The main pharmacologic mechanism for the increased risk in prolonged bleeding may occur via a decrease in intraplatelet serotonin concentrations affecting platelet aggregation.29 Furthermore, decreased platelet serotonin and a concurrent increase in plasma serotonin levels have also been associated with surgical procedures.30 Thus, patients experiencing stress from surgical procedure are thought to be at higher risk for bleeding complications because of platelet impairment. The combination of these 2 effects may act synergistically to negatively influence hemostasis, resulting in an even higher bleeding risk. In this context, serotonergic antidepressants have recently been associated with decreased cardiovascular diseases, suggesting a thrombolytic mechanism of action.31
Aspirin and other NSAIDs cause prolonged bleeding by inhibiting prostaglandin endoperoxides and thromboxane A2 in platelets. The NSAIDs are widely used for painful osteoarthitis in orthopedic and rheumatology patients who subsequently require joint arthroplasty surgery. Robinson et al32 found that the risk of perioperative blood loss associated with NSAIDs doubled among patients undergoing total hip arthroplasty. Increased postoperative blood loss was also associated with NSAID use.33,34 Our present findings concerning NSAIDs concur with these studies. The use of calcium-channel blockers has been associated with a 2-fold increased risk of perioperative bleeding in hip surgical patients.35 In the present study, no elevated risk of perioperative blood transfusion was found for patients using calcium-channel blockers; they, however, experienced an increased need for postoperative blood transfusion requirements (data not shown). Ambulatory patients using intramuscular methotrexate are usually treated for rheumatoid arthritis. Although methotrexate itself is not known to be associated with an increased risk of bleeding, our finding confirms the findings of an earlier study of the need for perioperative blood transfusion in orthopedic patients with rheumatoid arthritis.36
As with other observational studies, our study may have been affected by bias and confounding, related to the effects of factors (other than the exposure of interest) on the risk of the outcome. However, we believe it is unlikely that any potential biases have significantly affected our results. First, information bias seems highly unlikely because bleeding complications during orthopedic procedures are not, in daily clinical practice, generally associated with serotonergic antidepressants. Serotonergic antidepressants are not mentioned in the orthopedic protocol as potentially dangerous for bleeding complication, unlike the recommendation for aspirin to be stopped 1 week before surgery. Thus, as expected, no association between this agent and the outcome in this study has been found. Referral bias is highly unlikely because of the seriousness of the orthopedic procedures and clinical events in question.
Second, since all patients were sampled from a well-defined population, we believe that selection bias was not an important issue in this study. Because of the study's retrospective design, all information had been collected in the past; thus, recall bias is negligible. Data needed for end-point definition were electronically obtained from the hematological laboratory, which has highly secured procedures controlling and documenting blood transfusion requirements in our clinic. The medical record review was performed blinded to drug exposure. Prescription data from Dutch community pharmacies are virtually complete and have high agreement with the patients' adherence, so misclassification of antidepressant, or other drug, use is unlikely. If so, any selection bias or misclassification would have been nondifferential, underestimating the risks.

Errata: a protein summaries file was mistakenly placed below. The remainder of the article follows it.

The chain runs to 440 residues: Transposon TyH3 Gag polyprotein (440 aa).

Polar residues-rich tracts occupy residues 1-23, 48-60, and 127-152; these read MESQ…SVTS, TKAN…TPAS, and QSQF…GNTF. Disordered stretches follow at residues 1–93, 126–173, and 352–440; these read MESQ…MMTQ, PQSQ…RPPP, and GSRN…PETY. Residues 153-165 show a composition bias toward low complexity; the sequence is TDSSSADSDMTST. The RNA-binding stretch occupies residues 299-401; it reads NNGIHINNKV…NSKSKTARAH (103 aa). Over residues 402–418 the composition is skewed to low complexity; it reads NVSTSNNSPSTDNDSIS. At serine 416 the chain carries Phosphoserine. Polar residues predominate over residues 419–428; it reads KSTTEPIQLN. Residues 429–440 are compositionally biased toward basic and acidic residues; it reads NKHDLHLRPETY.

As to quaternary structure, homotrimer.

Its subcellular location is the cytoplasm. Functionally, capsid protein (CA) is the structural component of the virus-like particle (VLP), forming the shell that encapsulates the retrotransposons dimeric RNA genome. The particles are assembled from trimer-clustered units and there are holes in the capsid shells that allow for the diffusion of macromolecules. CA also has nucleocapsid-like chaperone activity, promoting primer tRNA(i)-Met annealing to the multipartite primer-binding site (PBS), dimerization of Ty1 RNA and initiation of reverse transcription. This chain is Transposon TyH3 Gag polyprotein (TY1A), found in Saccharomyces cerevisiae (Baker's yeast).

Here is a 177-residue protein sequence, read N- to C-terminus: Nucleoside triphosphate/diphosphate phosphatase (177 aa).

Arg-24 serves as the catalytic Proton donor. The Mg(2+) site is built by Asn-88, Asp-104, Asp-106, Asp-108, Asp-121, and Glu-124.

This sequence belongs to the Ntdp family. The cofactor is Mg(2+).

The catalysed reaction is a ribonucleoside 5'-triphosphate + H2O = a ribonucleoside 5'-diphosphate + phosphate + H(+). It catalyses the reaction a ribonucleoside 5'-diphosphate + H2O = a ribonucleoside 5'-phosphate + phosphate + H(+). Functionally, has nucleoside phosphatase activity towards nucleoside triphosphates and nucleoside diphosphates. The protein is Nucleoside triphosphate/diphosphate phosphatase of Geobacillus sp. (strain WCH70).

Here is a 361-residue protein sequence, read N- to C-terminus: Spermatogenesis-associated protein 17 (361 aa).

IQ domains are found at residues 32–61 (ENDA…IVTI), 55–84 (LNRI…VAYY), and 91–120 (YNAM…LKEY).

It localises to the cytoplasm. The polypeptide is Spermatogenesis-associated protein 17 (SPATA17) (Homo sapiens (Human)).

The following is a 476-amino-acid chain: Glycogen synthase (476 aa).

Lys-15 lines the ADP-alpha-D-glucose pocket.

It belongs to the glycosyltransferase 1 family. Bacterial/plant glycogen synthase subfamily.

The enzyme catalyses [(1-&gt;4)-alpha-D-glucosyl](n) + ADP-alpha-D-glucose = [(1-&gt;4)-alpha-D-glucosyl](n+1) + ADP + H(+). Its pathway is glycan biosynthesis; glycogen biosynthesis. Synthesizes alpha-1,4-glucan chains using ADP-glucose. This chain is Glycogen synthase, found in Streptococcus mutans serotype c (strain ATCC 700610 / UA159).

Although we controlled for several factors, confounding by indication cannot be excluded. There is evidence that depression itself might be associated with alterations in platelet serotonin levels, which may be further influenced by antidepressant treatment.37,38 In that case, depression itself may increase the bleeding risk.
The introduction of recombinant human erythropoietin into clinical orthopedic practice could decrease the allogeneic blood transfusion requirement, thus avoiding or minimizing transfusion-related complications.39 However, recombinant human erythropoietin was not used in orthopedic patients routinely in our hospital during the study period.
The present study provides new information. The association between serotonergic antidepressants and perioperative blood transfusion in orthopedic surgery could pose a potential health problem for elderly patients because of the widespread and increasing use of antidepressants. A relatively large number of patients may be exposed to this potential risk. Although increased bleeding is clinically important and should be considered for orthopedic patients using serotonergic antidepressants, it remains an uncommon adverse effect that should carefully be examined along with other information.
Corresponding author: Antoine C. G. Egberts, PhD, Department of Pharmacoepidemiology and Pharmacotherapy, Utrecht Institute for Pharmaceutical Sciences, Utrecht University, Sorbonnelaan 16, PO Box 80082, 3508 TB Utrecht, the Netherlands (e-mail: A.C.G.Egberts@pharm.uu.nl).
Accepted for publication December 18, 2002.
We thank K. van Dongen and W. Wolters for providing clinical and laboratory data electronically and the staff members of the Hospital Admission Register Service of the St Elisabeth Hospital for their assistance in the data acquisition phase of this study. We are grateful to the pharmacists who provided medication data and to A. W. Lenderink, PharmD, for his critical comments on the concepts of the study protocol.